O that, with yonder sacred throng, we at His feet may fall,
Join in the everlasting song, and crown Him Lord of all!

It is not merely that some churches do not sing Perronet’s hymn; they can not do so, without a little dissonance. Everything that they do intentionally cuts themselves off from the past and future; liturgically, if not theologically, they know nothing of martyrs, of Israel’s chosen race, of David’s lineage. Liturgically, if not theologically, everything is here-and-now, without much room for angels or seraphs, nor every tribe and tongue (just those who share our particular cultural moment). To sing Perronet’s hymn in such a setting would fit about as well as reading Dr. King’s “I Have a Dream” speech at a Ku Klux Klan gathering.

“Contemporary worship” to me is an oxymoron. Biblically, worship is what angels and morning stars did before creation; what Abraham, Moses and the Levites, and the many-tongued Jewish diaspora at Pentecost did. It is what the martyrs, now ascended, do, and what all believers since the apostles have done. More importantly, it is what we will do eternally; worship is essentially (not accidentally) eschatological. And nothing could celebrate the eschatological forever less than something that celebrates the contemporary now. So ultimately, I think the Apostles’ Creed will stick its camel’s nose into the liturgical tent, and assert again our celebration of the “holy catholic church, the communion of the saints.” The sooner the better.

I think Gordon is trying to conclude here by strongly hinting (but not actually saying) that all the saints of the church both past and future(!) are singing hymns, just like Gordon would! Really? The apostle Paul would not have recognized the language, melody or structure of anything that was in any of the hymnody. Same with Augustine or Thomas Aquinas. Even the Iraqi martyrs killed by ISIS this year would likely have no idea about Wesley and likely never ever sang anything by Martin Luther. What a parochial, narrow view of the church Gordon has!

Contemporary worship has problems, some contemporary worship is just terrible, but the same might be said of hymnody. To set up a restoration of hymn singing as a panacea is to do nothing short of constructing an idol.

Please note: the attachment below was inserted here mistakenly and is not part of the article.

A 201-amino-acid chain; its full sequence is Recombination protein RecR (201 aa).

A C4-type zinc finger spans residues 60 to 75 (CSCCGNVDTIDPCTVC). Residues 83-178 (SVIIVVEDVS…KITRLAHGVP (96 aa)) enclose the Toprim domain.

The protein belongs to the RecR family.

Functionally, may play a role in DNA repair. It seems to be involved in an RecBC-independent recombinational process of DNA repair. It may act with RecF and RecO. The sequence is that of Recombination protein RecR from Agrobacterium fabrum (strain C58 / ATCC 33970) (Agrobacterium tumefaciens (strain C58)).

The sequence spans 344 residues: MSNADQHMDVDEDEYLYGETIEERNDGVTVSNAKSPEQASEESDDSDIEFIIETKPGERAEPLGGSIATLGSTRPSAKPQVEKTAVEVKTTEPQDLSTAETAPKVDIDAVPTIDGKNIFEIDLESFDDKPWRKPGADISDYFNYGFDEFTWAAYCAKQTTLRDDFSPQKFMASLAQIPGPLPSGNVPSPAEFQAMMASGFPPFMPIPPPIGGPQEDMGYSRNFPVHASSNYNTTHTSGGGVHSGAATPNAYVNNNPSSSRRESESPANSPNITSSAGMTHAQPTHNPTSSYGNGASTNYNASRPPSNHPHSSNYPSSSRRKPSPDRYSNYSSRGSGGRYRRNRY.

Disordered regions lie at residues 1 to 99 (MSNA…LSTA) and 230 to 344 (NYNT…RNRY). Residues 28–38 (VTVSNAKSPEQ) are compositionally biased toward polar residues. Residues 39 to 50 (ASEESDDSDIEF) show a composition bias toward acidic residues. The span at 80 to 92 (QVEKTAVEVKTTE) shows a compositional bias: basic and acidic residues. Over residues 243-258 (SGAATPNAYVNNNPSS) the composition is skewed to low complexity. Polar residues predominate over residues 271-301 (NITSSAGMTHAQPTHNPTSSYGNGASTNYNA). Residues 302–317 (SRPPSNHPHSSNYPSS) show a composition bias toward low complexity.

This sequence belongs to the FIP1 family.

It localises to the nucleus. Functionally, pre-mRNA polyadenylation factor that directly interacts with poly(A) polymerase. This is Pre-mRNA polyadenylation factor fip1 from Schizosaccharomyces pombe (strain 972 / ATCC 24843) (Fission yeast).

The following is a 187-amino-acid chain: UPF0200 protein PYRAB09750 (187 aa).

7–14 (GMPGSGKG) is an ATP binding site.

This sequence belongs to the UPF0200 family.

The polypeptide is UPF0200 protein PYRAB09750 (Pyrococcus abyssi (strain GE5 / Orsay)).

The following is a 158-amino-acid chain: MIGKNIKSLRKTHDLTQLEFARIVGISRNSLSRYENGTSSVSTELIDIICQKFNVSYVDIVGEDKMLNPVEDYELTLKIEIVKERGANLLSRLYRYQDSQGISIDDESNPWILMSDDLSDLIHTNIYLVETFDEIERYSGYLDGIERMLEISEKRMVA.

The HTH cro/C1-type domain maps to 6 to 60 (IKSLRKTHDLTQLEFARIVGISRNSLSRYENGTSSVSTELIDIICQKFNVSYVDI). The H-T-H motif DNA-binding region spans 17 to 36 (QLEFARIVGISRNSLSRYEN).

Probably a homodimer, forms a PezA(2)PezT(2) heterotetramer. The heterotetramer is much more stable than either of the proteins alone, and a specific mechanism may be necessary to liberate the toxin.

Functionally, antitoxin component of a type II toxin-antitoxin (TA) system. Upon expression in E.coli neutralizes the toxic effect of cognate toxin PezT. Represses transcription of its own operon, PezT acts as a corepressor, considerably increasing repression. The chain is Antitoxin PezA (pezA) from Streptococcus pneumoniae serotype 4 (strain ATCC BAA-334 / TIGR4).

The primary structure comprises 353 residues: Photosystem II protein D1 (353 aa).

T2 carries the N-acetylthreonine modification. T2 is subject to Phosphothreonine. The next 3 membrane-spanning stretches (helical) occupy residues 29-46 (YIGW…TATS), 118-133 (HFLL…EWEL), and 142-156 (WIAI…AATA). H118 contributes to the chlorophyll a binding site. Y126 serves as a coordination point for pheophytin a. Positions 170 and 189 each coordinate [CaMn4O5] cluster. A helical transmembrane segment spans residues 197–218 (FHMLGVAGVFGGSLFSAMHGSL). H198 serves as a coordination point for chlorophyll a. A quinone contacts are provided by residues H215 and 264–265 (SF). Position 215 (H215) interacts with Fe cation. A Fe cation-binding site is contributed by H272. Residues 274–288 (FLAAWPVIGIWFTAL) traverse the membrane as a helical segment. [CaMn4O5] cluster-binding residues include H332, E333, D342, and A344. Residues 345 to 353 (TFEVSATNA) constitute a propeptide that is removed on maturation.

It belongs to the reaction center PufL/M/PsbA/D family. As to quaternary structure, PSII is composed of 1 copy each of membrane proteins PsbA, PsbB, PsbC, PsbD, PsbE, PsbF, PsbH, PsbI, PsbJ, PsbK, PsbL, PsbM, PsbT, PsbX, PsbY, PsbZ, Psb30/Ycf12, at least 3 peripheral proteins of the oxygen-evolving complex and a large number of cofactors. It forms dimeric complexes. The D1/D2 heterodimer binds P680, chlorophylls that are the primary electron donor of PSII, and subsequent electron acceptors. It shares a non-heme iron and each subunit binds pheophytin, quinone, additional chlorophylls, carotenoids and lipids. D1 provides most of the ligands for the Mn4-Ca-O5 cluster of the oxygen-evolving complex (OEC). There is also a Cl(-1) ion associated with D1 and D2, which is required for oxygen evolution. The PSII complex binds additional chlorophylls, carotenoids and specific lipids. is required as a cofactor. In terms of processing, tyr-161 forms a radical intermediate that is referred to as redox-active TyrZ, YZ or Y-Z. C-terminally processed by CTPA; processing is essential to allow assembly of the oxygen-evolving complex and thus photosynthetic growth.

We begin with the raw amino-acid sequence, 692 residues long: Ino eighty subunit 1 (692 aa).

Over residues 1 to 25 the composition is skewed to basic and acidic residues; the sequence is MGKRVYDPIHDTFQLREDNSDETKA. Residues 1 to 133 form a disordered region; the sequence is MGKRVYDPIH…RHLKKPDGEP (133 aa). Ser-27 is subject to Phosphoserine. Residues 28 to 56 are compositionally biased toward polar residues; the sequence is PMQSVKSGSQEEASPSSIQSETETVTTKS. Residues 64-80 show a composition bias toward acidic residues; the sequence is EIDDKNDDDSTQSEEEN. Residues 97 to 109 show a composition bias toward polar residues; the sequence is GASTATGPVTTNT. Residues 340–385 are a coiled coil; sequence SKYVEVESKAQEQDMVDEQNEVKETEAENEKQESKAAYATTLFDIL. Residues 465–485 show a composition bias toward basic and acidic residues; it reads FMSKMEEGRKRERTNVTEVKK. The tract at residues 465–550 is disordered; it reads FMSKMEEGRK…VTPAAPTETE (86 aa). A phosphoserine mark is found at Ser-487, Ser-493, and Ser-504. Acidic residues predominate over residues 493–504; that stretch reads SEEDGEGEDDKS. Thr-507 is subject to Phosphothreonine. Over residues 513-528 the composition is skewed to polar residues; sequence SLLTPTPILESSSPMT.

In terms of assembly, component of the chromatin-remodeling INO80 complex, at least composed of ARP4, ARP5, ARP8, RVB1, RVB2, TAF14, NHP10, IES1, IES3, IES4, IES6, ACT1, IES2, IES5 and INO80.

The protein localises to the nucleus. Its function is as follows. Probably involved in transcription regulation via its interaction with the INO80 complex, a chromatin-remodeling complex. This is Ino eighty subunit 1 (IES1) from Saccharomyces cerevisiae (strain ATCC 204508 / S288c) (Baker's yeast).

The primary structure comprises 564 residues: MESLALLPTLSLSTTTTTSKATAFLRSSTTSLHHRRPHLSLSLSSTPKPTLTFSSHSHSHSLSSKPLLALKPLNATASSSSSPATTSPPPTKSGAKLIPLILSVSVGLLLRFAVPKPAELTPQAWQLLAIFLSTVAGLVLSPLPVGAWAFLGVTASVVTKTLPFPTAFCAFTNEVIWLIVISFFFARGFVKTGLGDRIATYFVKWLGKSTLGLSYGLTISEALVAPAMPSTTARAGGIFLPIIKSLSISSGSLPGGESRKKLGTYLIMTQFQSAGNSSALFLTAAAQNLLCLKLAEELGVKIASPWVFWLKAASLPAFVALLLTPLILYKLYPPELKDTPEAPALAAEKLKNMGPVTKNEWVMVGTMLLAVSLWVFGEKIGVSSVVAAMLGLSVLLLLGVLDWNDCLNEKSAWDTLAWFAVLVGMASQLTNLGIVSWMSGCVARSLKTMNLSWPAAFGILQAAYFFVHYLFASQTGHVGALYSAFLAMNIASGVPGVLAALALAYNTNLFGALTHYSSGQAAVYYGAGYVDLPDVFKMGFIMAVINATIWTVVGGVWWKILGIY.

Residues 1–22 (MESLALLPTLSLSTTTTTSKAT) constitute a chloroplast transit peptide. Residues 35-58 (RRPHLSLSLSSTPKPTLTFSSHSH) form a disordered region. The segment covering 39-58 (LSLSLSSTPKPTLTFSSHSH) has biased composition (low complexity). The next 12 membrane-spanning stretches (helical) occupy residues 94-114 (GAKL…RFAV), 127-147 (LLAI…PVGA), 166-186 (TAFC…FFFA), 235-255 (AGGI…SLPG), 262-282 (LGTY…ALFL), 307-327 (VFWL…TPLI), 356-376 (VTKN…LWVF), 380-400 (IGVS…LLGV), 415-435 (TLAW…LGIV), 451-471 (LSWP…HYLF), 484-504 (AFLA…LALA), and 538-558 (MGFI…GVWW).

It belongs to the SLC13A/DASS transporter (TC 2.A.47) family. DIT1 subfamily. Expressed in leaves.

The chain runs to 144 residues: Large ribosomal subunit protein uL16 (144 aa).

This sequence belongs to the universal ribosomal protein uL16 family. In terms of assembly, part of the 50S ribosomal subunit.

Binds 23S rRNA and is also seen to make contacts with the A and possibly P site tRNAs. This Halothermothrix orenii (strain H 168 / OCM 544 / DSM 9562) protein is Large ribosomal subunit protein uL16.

For the Healing of the Nations

Our friends at Davenant Trust have just released their first publication edited by W. Bradford Littlejohn and Peter Escalante called For the Healing of the Nations. These are the conference proceedings from a recent Convivium Irenicum. It is great to see that our own Andrew Fulford has an article on Calvin and the theological foundations of resistance. Here is the table of contents:

Introduction
Peter Escalante
1  Abraham Kuyper: A Compact Introduction
Dr. James D. Bratt
1
2  Sphere Sovereignty among Abraham Kuyper’s Other Political Theories
Dr. James D. Bratt
21
3  And Zeus Shall Have No Dominion, or, How, When, Where, and Why to “Plunder the Egyptians”: The Case of Jerome
Dr. E. J. Hutchinson
49
4  “The Kingdom of Christ is Spiritual”: John Calvin’s Concept of the Restoration of the World
Dr. Matthew J. Tuininga
81
5  Participating in Political Providence: The Theological Foundations of Resistance in Calvin
Andrew Fulford
105
6  “Bavinck’s bug” or “Van Tilian” hypochondria?: An analysis of Prof. Oliphint’s assertion that cognitive realism and Reformed theology are incompatible
Laurence O’Donnell
139
7  De-Klining From Chalcedon: Exegetical Roots Of The “R2k” Project
Rev. Benjamin Miller
173
8  Narrating Christian Transformationalism: Rousas J. Rushdoony and Christian Reconstructionism in Current Histories of American Religion and Politics
Dr. Brian J. Auten
209
9  Nature and Grace, Visible and Invisible: A New Look at the Question of Infant Baptism
Joseph Minich

Conscience and Revelation

In light of some recent discussions in the blogosphere on these subjects, I thought I would share my views on them, such as they are.

How do feelings, reason, and conscience relate? 

What determines right and wrong is not simply a feeling. Feelings are reactions to perceptions, real or imagined. They don’t give us new data, they are in fact our reactions to what we perceive. But our perceptions can be mistaken, and so our moral feelings partake of that fallibility. What ultimately determines right and wrong is the objective moral order; our conscience is most basically our awareness of that order. It is, in line with the classical definition of “reason”, the adequation of our mind to the moral aspect of reality. However, like awareness of the material world and other aspects of reality, our perception of the moral aspect of the world can be faulty, our reasoning can go off track, and our feelings react improperly to what we perceive (through force of habit or for some other reason). For this reason we should always remain open to correction by the facts.